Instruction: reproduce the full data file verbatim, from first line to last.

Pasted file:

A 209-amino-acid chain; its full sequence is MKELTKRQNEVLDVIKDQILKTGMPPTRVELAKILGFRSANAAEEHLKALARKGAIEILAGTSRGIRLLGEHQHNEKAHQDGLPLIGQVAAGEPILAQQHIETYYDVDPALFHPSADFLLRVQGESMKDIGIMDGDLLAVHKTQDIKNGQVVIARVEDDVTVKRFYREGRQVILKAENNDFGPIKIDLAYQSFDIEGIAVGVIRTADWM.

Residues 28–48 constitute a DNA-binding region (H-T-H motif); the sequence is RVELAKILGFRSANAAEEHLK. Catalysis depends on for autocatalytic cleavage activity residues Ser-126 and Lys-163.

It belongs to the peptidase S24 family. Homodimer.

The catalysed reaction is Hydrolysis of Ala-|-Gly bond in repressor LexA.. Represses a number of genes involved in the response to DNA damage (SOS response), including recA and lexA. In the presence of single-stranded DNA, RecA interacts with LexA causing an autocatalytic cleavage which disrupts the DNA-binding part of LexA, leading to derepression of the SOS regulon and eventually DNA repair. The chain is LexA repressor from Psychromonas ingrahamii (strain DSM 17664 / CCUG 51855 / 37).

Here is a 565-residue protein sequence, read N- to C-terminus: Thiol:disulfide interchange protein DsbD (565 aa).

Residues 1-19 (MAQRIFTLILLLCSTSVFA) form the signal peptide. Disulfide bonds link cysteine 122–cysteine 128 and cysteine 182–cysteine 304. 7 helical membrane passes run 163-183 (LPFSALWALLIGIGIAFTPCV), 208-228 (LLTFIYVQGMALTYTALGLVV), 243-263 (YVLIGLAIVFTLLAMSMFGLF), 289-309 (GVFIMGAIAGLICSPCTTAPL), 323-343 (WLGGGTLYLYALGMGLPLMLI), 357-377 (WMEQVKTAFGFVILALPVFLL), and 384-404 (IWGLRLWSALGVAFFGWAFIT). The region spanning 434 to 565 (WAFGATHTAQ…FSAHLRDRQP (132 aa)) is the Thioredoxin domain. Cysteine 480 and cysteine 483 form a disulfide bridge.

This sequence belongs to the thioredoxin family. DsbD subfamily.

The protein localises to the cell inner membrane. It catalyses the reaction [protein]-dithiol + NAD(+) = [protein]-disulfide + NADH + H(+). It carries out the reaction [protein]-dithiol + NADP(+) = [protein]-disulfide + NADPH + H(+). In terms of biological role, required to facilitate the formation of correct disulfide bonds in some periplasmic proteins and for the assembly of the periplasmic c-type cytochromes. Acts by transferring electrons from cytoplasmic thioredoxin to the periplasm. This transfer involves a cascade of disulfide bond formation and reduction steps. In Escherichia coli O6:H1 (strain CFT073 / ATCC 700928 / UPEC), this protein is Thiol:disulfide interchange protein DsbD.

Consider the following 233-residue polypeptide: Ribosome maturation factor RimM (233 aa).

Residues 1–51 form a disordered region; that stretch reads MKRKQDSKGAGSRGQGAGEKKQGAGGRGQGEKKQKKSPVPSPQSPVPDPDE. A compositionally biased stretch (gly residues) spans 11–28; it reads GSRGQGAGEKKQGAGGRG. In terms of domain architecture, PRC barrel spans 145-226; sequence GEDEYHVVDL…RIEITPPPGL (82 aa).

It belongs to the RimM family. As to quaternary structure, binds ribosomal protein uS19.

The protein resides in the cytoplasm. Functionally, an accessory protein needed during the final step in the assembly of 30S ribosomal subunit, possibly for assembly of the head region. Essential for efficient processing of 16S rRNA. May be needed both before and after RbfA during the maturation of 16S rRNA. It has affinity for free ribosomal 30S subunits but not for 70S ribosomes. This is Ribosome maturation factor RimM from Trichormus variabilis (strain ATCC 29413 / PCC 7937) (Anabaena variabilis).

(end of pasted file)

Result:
A 209-amino-acid chain; its full sequence is MKELTKRQNEVLDVIKDQILKTGMPPTRVELAKILGFRSANAAEEHLKALARKGAIEILAGTSRGIRLLGEHQHNEKAHQDGLPLIGQVAAGEPILAQQHIETYYDVDPALFHPSADFLLRVQGESMKDIGIMDGDLLAVHKTQDIKNGQVVIARVEDDVTVKRFYREGRQVILKAENNDFGPIKIDLAYQSFDIEGIAVGVIRTADWM.

Residues 28–48 constitute a DNA-binding region (H-T-H motif); the sequence is RVELAKILGFRSANAAEEHLK. Catalysis depends on for autocatalytic cleavage activity residues Ser-126 and Lys-163.

It belongs to the peptidase S24 family. Homodimer.

The catalysed reaction is Hydrolysis of Ala-|-Gly bond in repressor LexA.. Represses a number of genes involved in the response to DNA damage (SOS response), including recA and lexA. In the presence of single-stranded DNA, RecA interacts with LexA causing an autocatalytic cleavage which disrupts the DNA-binding part of LexA, leading to derepression of the SOS regulon and eventually DNA repair. The chain is LexA repressor from Psychromonas ingrahamii (strain DSM 17664 / CCUG 51855 / 37).

Here is a 565-residue protein sequence, read N- to C-terminus: Thiol:disulfide interchange protein DsbD (565 aa).

Residues 1-19 (MAQRIFTLILLLCSTSVFA) form the signal peptide. Disulfide bonds link cysteine 122–cysteine 128 and cysteine 182–cysteine 304. 7 helical membrane passes run 163-183 (LPFSALWALLIGIGIAFTPCV), 208-228 (LLTFIYVQGMALTYTALGLVV), 243-263 (YVLIGLAIVFTLLAMSMFGLF), 289-309 (GVFIMGAIAGLICSPCTTAPL), 323-343 (WLGGGTLYLYALGMGLPLMLI), 357-377 (WMEQVKTAFGFVILALPVFLL), and 384-404 (IWGLRLWSALGVAFFGWAFIT). The region spanning 434 to 565 (WAFGATHTAQ…FSAHLRDRQP (132 aa)) is the Thioredoxin domain. Cysteine 480 and cysteine 483 form a disulfide bridge.

This sequence belongs to the thioredoxin family. DsbD subfamily.

The protein localises to the cell inner membrane. It catalyses the reaction [protein]-dithiol + NAD(+) = [protein]-disulfide + NADH + H(+). It carries out the reaction [protein]-dithiol + NADP(+) = [protein]-disulfide + NADPH + H(+). In terms of biological role, required to facilitate the formation of correct disulfide bonds in some periplasmic proteins and for the assembly of the periplasmic c-type cytochromes. Acts by transferring electrons from cytoplasmic thioredoxin to the periplasm. This transfer involves a cascade of disulfide bond formation and reduction steps. In Escherichia coli O6:H1 (strain CFT073 / ATCC 700928 / UPEC), this protein is Thiol:disulfide interchange protein DsbD.

Consider the following 233-residue polypeptide: Ribosome maturation factor RimM (233 aa).

Residues 1–51 form a disordered region; that stretch reads MKRKQDSKGAGSRGQGAGEKKQGAGGRGQGEKKQKKSPVPSPQSPVPDPDE. A compositionally biased stretch (gly residues) spans 11–28; it reads GSRGQGAGEKKQGAGGRG. In terms of domain architecture, PRC barrel spans 145-226; sequence GEDEYHVVDL…RIEITPPPGL (82 aa).

It belongs to the RimM family. As to quaternary structure, binds ribosomal protein uS19.

The protein resides in the cytoplasm. Functionally, an accessory protein needed during the final step in the assembly of 30S ribosomal subunit, possibly for assembly of the head region. Essential for efficient processing of 16S rRNA. May be needed both before and after RbfA during the maturation of 16S rRNA. It has affinity for free ribosomal 30S subunits but not for 70S ribosomes. This is Ribosome maturation factor RimM from Trichormus variabilis (strain ATCC 29413 / PCC 7937) (Anabaena variabilis).